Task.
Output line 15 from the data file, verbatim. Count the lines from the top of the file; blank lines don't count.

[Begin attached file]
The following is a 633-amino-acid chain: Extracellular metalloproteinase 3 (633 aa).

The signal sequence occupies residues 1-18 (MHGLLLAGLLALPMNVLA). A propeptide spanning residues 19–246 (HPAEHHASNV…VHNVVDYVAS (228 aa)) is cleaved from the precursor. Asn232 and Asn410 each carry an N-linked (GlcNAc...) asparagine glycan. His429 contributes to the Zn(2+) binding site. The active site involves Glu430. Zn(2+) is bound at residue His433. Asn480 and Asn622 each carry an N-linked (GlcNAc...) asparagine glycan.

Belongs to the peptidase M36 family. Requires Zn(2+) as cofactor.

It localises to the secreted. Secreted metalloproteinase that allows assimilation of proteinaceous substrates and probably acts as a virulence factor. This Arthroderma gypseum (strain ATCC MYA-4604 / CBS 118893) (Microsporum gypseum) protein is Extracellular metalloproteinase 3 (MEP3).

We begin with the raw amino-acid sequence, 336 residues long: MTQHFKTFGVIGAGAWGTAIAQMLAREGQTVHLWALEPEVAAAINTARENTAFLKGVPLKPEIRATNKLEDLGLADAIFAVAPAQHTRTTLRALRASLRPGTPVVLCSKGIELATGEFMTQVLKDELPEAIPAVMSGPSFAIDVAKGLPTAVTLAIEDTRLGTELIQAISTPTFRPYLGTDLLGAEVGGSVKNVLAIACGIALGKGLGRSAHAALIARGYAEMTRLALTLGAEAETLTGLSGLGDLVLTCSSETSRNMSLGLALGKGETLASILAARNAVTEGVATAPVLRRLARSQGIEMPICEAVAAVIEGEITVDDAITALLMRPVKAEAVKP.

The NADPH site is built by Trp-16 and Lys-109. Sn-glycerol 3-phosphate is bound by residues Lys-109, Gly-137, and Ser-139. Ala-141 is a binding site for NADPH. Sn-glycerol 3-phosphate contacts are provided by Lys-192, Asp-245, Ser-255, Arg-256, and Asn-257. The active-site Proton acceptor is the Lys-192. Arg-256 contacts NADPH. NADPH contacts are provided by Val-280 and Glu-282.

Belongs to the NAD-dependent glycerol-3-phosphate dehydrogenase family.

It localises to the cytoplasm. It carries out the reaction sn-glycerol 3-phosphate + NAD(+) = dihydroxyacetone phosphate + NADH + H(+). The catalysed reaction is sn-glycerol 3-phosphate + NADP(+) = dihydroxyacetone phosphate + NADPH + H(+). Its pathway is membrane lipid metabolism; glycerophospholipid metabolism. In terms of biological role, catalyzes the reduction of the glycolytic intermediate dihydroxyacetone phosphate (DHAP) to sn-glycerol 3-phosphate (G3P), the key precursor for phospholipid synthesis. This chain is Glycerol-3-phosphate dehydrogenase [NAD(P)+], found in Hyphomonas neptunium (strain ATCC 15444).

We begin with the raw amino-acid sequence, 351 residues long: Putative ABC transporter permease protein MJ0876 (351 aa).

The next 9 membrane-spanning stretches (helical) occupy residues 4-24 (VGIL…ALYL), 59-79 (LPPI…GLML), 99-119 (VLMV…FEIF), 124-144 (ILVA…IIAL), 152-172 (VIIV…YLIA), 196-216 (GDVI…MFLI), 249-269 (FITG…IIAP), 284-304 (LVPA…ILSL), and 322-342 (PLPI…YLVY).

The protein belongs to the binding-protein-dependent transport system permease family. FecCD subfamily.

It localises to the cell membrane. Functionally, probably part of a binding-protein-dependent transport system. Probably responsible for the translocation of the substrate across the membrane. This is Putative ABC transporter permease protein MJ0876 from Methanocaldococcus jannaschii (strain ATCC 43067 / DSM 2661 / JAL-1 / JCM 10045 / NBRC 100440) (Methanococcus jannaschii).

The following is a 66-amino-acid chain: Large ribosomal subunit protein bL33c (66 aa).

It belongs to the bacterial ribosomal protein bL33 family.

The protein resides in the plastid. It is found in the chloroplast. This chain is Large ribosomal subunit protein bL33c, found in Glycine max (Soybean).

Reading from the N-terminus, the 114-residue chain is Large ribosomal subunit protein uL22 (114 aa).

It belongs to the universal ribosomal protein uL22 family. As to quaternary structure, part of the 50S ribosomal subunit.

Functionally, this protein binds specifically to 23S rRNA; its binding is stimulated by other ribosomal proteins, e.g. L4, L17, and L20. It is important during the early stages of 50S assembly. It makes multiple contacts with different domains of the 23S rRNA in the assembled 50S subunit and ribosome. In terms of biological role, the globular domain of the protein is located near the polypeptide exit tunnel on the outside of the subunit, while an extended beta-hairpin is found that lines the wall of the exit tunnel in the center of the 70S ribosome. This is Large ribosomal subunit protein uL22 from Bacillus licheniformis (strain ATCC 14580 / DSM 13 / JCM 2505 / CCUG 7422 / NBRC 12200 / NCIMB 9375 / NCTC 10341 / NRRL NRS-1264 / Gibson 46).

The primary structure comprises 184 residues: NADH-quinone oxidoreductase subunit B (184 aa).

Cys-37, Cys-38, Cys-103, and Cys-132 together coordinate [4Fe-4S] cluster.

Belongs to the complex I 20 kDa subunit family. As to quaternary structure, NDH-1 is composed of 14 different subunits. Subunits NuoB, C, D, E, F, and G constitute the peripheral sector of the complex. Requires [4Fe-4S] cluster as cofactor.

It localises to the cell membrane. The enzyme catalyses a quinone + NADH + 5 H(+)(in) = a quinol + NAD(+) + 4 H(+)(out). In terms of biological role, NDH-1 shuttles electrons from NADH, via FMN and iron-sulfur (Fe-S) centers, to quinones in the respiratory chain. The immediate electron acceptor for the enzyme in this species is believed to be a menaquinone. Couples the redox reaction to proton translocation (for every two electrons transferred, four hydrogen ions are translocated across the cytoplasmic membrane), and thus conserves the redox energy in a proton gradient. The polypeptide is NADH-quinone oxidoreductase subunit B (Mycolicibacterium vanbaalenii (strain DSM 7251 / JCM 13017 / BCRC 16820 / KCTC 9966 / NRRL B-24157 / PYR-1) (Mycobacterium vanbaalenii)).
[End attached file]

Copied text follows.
The protein resides in the plastid. It is found in the chloroplast. This chain is Large ribosomal subunit protein bL33c, found in Glycine max (Soybean).